We know, time will tell, and a method will evolve, later, rather than sooner!

When any new product (read “social networking or, web 2.0 website”) is ‘soft-launched’, it’s very fashionable for tech trend followers to question right away, “So, what’s their business model?”. These people soon try to determine whether they’re the next ‘Google’ (or Bill Gates) around the block; are immediately curious about how the two-week-old site is going to be “monetized” and be profitable; or how the bunch of kids conceiving this site while fooling around in their ‘garage’, will now leapfrog directly from “Pop & Mom paying for their Tall Starbucks Lattes” to becoming “Grande millionaires in any Californian city”!

I have often wondered whether the timing of such a question is appropriate. On the one hand, these people are deemed as ‘kids’, who were ‘just pottering around in their basement’. What, and how much should we expect them to know about business models especially given that they are the tech types, probably just out of school or killing time before they head to MIT, Caltech, Harvard or Stanford (not to Wharton, please note). Furthermore, will it not be a long time before their site actually has enough ‘measurable stats’ on traffic to determine the success or failure of their site. Why is there a pressure-of-sorts right away to make money, even before these guys have found their feet? (Even in a brick-and-mortar operation the ROI expectations are rarely immediate, despite a relatively better knowledge of business and market environment and clear product, revenue, sales, cost of production, overheads & profits and a clear business plan.) Besides, for every ‘breakthrough’, ‘killer application’, or ‘new concept’, there are (or will be) at least a dozen copycats. After all, that not being difficult, next item to worry about is how does one build one’s user base? The quickest way to acquire new users is to allow them free login at the end of a simple, two-minute, three-step registration process. (To begin, get on to the affiliate marketing bandwagon.) These sites are geared towards teens, tweens, young adults or singles seeking mates, hence WOMM (i.e. word-of-mouth marketing, or any form of referral or viral marketing) is the fastest method of bringing in new users – that is sooooo obvious.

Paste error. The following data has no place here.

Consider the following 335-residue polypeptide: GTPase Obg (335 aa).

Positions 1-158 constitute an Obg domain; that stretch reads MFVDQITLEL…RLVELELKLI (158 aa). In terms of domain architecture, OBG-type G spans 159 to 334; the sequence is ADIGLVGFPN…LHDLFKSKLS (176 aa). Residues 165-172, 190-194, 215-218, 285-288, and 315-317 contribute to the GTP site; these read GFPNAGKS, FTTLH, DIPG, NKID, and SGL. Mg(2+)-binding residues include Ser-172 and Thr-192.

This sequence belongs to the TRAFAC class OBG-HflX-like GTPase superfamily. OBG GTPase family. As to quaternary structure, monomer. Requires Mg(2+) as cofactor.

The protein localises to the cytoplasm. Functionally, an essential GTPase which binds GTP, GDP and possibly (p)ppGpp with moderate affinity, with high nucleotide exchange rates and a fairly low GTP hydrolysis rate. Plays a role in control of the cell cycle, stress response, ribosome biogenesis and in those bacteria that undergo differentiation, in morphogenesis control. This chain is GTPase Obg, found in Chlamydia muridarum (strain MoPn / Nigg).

With new websites (along with each one’s alpha, beta versions) brought to the WWW every day, it’s rather difficult to keep track of all the sites. Unless, these whiz kids find angel investors and venture capitalists to fund them at least for the first few years, visibility of these sites certainly diminishes over time. Out of sight, out of mind… Likewise, it follows, as a user you better be on the same site as your buddy, or else, out of site, you’re out of their minds (and out of the social scene, buddy)! But, how many sites can you be active on, how many sites will you register on? Which sites will be around for a long time, or then of course, why even bother about brand loyalty? (Who pauses to dwell on these issues, anyway!) The target groups have short attention spans, fewer loyalties (at least perhaps in these matters, without me sounding presumptuous), so they’re bound to go hopping around on whichever site holds their fancy at least for a while. Of the hundreds of Web 2.0 sites that have been launched, why is it that one hears only about a handful… Facebook, mySpace, youTube, LinkedIn, Flickr, Shutterbug and some others? Until such time that the investor funding lasts, they’ll keep advertising hence the high visibility. Besides, the frenzy of new registrants (active or otherwise) appears good on the books. The stats look good too. Well, they’re the sort who devise the mathematical models to track user stats as well, right. But somewhere along the line, they also have to “monetize”, right, and make it a profitable business model. Once they’ve been around for 4-5 years, their funding either has dried up, or now, the investors want to see the profits roll in. Well, do the users care whether or not you – the site developer, founder, management or owner – makes money? Of course not, they’re not on your site to click on the ads that are going to bring you revenues. They are smart, remember, and they’re not loyal. They’re inundated with advertising through all their gadgetry. They have this great knack of ignoring what they don’t wish to see or hear. Remember, you and I were in our teens, tweens and are now young adults. Should we pause for a moment to think about this?

Top 1000 List – Everything Web2.0

How many of us have heard of them all, leave alone signed up on 100s of them?

What do you think is the business model for each one of the 1000 and at least a 1000 others like them?

And today, we read about this

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